PTSD, TBI Or Both?

May 15, 2007

One challenge that military healthcare providers are facing with soldiers returning from Iraq, is the challenge of differentiating between PTSD and Mild Traumatic Brain Injury. Both can have similar symptoms, so at times, it can make distinguishing between the two very difficult. Both are signature problems that are seen coming out of Iraq and Afghanistan. In the past, it was thought that one could not suffer from both PTSD and TBI. While that is normally true in the general population, however with the types of situations our troops are faced with and the injuries that they are succeptible to, it is a common to see both together in military personnel returning from the warzone.

PTSD is an emotional injury in response to a traumatic event. Many of the symptoms are emotional in nature. However, there are a variety of cognitive problems as well. Problems such as forgetfulness, inattention, a sense of being overwhelmed with even very simple tasks and clouded thinking. These symptoms can also been seen in patients who experienced a Mild Traumatic Brain Injury. MTBI results from a relatively mild blow to the head that causes just enough of a physical injury that normal brain functions of memory, attention, mental organization and logical thinking can be compromised. Thus making it difficult at times for the healthcare provider to be able to distinguish the difference. Especially when the person may in fact be suffering from PTSD, but has also suffered from a blow to the head.

One thing that can help the healthcare provider is having a full and complete history of the event that caused injury. Amnesia about the event that caused the injury, is one of the key diagnostic criteria for a brain injury of any kind. With our troops, many seeing traumatic situations multiple times and the possibility of them receiving a TBI as well, it’s often that healthcare providers are seeing both PTSD and TBI concurrently, in soldiers returning from Iraq and Afghanistan.

Military healthcare providers are screening for PTSD as soon as a soldier sets foot back in the US. There are additional screenings scheduled at 3 and 6 months post redeployment. This is vital, due to the fact that many times, PTSD may have a delayed onset. I foresee that due to so many soldiers being exposed to blasts in these areas of conflict that healthcare providers will be screening for both.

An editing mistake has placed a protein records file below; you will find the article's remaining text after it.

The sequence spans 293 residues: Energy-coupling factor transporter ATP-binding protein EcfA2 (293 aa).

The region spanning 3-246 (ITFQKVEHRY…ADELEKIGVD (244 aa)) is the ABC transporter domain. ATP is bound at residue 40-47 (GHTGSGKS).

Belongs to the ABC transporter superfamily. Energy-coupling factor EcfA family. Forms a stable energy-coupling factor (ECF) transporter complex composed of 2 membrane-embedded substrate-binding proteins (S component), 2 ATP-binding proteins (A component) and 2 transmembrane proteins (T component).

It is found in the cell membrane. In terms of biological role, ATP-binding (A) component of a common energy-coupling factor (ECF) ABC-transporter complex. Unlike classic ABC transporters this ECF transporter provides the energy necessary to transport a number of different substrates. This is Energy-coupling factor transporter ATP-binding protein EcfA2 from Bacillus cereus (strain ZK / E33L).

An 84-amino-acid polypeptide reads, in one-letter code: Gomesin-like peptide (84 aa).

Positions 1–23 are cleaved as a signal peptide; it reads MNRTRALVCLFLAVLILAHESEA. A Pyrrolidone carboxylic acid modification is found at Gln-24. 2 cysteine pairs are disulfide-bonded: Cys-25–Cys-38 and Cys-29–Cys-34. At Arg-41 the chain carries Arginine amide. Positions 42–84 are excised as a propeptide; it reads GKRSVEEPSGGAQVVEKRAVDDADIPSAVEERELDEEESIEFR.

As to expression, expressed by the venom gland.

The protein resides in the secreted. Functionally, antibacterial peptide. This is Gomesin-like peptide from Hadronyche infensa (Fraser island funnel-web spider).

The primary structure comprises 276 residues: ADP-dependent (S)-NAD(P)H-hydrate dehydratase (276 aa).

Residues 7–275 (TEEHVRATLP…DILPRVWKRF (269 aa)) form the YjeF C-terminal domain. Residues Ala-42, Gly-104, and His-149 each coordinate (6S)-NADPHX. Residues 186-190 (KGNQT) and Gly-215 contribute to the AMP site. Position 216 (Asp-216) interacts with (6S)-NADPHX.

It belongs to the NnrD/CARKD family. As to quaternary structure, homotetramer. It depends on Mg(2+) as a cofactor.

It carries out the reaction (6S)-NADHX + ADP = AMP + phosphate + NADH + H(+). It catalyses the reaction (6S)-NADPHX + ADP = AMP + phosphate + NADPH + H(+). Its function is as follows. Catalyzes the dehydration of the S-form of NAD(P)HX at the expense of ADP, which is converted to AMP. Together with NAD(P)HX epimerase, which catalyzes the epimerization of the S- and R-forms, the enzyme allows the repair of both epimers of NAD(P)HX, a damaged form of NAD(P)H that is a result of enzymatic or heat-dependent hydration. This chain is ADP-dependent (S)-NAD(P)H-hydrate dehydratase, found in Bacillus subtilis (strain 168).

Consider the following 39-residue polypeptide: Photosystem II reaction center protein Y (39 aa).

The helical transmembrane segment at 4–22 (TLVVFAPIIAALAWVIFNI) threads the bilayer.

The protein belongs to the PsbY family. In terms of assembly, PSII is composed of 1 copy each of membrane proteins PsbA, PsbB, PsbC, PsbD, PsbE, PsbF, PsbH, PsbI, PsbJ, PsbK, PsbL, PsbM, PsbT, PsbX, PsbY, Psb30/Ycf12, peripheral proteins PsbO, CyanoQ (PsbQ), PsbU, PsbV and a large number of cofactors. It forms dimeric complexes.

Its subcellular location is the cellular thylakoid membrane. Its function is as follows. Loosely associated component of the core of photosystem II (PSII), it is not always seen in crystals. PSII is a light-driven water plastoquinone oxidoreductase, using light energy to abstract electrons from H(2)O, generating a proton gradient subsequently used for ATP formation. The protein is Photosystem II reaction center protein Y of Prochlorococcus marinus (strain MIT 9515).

The military is very cognizant of these two medical problems, as well as the fact that both can be present at the same time, and is proactively putting resources in place at each military base, to ensure that these soldiers don’t fall through the cracks and that they receive the treatment that they need. For more information on PTSD and TBI, please visit the websites.

National Center for PTSD

Defense & Veteran’s Brain Injury Center


9 Responses to “PTSD, TBI Or Both?”

  1. David M on May 15th, 2007 9:19 am
  2. Jim on November 14th, 2007 1:03 pm

    There is a new GAO report out that addresses trauma centers, TBI, and PTSD

    Issued in September 2007. If you havn’t seen it, you can find some information and a link to it here:

    I have focused that blog on homeless veterans and PTSD issues as homeless veterans are underserved in this country and PTSD is the leading cause of homelessness in our veterans. Male veterans make up 43% of all homeless males over 25 but only 27% of the over 25 male population in this country. Not good and many of them have untreated PTSD and TBI.


  3. Terri on November 14th, 2007 2:31 pm